ONLY NHS Tayside has dipped into charity funds to shore up ailing finances, it has emerged.

Two others - NHS Highland and NHS Ayrshire and Arran - said they had transferred from their endowment funds into their general expenditure pots occasionally since 2012, but stressed that the money had been properly spent. Every other health board in Scotland said they had never done so.

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It comes after the chief executive and chairman of NHS Tayside were forced to step down after the Herald revealed that £2.7 had been taken from its charity pot in 2013/14 to cover routine costs after the health board ran out of money. The bulk of it - £2.3m - was spent retrospectively to fund new IT that should have been paid for from core NHS spending.

Yesterday, trustees of NHS Tayside endowment fund met to review that decision. In a statement, they said the review's conclusions will "form the basis of a response" to be sent at the end of this week to the Scottish charities regulator, OSCR, which is conducting its own inquiry into how NHs Tayside has managed the fund, which is made up of public donations and bequests to the NHS.

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Last week, Health Secretary Shona Robison also instructed NHS Scotland's chief executive Paul Gray to write to all health boards in the wake of the scandal to seek assurances that endowment monies were being spent appropriately.

Bob Brown, assistant finance director NHS Ayrshire and Arran, said it only used its charity fund to "provide extra comforts for patients over and above that provided by Ayrshire and Arran NHS Board".

In 2012, Mr Brown said the health board had transferred £800,000 from the exchequer - core NHS funding - into its endowment fund to support research into hospital infections. He added that some of this funding was subsequently transferred back into the exchequer from the charity fund when it was no longer required.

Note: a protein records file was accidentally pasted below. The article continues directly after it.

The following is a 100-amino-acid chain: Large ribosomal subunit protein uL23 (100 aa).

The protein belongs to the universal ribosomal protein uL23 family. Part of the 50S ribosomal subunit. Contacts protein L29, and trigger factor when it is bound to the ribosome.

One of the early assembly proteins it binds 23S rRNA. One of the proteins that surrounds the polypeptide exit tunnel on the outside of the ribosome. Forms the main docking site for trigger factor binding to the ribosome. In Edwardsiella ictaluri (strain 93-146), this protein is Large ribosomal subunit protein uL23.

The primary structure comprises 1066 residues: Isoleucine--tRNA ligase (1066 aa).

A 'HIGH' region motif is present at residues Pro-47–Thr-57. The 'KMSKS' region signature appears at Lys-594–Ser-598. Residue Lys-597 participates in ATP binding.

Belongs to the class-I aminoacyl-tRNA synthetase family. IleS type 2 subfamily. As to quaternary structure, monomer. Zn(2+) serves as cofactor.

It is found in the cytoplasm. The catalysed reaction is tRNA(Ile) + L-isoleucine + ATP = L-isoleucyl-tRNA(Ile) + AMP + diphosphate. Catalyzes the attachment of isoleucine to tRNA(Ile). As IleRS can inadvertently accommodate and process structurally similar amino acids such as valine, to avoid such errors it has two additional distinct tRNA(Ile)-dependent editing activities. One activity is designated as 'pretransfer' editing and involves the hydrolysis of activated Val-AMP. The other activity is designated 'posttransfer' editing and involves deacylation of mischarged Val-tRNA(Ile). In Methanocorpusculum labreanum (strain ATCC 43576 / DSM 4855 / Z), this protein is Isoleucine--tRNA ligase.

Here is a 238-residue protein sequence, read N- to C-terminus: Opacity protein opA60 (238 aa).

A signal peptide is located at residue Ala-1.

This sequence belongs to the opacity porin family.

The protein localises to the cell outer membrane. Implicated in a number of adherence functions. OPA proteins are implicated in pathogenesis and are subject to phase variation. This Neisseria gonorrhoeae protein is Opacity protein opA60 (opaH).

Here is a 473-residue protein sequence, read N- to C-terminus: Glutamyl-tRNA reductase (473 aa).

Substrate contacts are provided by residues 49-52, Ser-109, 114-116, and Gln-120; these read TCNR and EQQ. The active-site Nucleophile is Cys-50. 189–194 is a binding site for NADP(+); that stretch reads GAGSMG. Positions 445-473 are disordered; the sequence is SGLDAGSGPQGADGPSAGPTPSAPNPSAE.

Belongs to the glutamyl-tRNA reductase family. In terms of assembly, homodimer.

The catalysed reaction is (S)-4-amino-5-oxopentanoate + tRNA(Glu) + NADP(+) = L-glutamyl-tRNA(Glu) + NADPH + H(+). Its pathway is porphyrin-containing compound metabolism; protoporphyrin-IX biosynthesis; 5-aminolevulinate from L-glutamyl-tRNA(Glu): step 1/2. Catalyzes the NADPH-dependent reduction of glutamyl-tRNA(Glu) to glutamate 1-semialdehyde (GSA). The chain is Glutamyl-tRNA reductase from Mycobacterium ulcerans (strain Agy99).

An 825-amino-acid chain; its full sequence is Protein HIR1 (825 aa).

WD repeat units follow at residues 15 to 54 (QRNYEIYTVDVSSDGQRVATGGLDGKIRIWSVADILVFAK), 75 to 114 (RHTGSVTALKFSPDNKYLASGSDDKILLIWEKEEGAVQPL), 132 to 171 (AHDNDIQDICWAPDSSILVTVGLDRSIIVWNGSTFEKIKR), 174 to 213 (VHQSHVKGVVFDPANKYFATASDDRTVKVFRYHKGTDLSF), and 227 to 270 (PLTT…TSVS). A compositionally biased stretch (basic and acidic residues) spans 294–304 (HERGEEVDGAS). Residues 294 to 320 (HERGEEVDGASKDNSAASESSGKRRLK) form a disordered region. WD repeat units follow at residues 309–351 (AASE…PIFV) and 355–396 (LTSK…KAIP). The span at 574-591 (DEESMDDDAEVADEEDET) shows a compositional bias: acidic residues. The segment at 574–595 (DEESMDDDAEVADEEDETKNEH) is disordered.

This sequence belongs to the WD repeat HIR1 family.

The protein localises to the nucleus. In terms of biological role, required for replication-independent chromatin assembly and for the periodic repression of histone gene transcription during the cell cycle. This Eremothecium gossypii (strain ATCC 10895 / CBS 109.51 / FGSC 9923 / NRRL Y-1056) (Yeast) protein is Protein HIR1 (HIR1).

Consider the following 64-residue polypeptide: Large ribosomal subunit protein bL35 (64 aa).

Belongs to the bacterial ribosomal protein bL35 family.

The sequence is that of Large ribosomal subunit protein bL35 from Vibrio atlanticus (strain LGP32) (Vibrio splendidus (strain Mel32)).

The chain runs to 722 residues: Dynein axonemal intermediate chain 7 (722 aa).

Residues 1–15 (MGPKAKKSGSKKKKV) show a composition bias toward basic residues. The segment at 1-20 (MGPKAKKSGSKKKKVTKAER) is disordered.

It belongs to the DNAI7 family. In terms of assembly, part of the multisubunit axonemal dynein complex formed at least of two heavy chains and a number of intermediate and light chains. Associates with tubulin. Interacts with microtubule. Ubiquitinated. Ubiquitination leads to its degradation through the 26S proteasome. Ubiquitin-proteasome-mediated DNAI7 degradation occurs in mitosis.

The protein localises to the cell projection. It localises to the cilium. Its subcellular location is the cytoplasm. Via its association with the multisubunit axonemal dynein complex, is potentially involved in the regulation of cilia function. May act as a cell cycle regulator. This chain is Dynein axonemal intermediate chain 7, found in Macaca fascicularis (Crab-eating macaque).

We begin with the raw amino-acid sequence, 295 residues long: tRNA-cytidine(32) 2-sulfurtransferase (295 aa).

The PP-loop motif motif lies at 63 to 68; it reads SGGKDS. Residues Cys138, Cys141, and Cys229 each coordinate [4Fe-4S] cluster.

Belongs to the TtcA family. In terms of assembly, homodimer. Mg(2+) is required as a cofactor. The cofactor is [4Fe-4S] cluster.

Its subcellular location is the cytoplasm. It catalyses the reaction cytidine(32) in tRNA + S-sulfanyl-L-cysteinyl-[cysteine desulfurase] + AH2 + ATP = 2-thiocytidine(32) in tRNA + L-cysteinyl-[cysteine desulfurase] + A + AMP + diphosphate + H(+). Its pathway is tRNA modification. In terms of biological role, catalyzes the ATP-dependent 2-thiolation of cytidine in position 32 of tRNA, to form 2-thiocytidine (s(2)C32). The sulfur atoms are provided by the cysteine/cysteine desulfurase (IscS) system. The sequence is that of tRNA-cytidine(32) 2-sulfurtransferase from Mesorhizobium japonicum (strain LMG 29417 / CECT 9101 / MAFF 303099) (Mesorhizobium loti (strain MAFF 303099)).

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Mr Brown said: "This money was for the specific purpose of supporting HAI research within the Institute of Healthcare Associated Infection. In 2017 as part of a regular review of Charity Funds, the trustees agreed to return a balance of £184,000 to the exchequer as the fund was no longer required for its specified purpose."

A spokeswoman for NHS Highland said they did transfer cash from the endowment fund into the exchequer, but insisted that it was only ever done to support charitable projects and spent according to the wishes of donors.

In one example, the spokeswoman said around £1m raised through the Archie Foundation for the redevelopment of the children's ward at Raigmore hospital was used as a contribution towards the cost of the overall project.

She said: "This was entirely in line with what the Archie Foundation expected and in line with the constitution and financial procedures of the endowment fund."

However, NHS sources from various regions have told the Herald they have occasionally felt uncomfortable about how charity cash is spent, for example funding hotels for staff attending conferences or training courses.

It has also emerged that NHS Tayside gave more than £1000 in charity cash to a community biking project, Mike’s Bikes, run by a former drug addict. The organiser, Mike Rennie, subsequently vanished with no record of how the money was used.

Scottish Labour’s health spokesperson Anas Sarwar MSP said: “Labour has repeatedly called for an immediate and swift national investigation to ensure such behaviour is not going on elsewhere.

"Clearly there is a need for great transparency, scrutiny and accountability not just at NHS Tayside, but health boards across the country."

Scottish Conservative public health spokeswoman Annie Wells said: “Given the fiasco in Tayside over the use of charitable donations, this issue is certainly worth closer scrutiny.

“It’s pretty clear that health boards have to be extremely responsible and transparent when using these donations left in goodwill.

“If they’re not, people will lose confidence and will take their cash elsewhere in future.”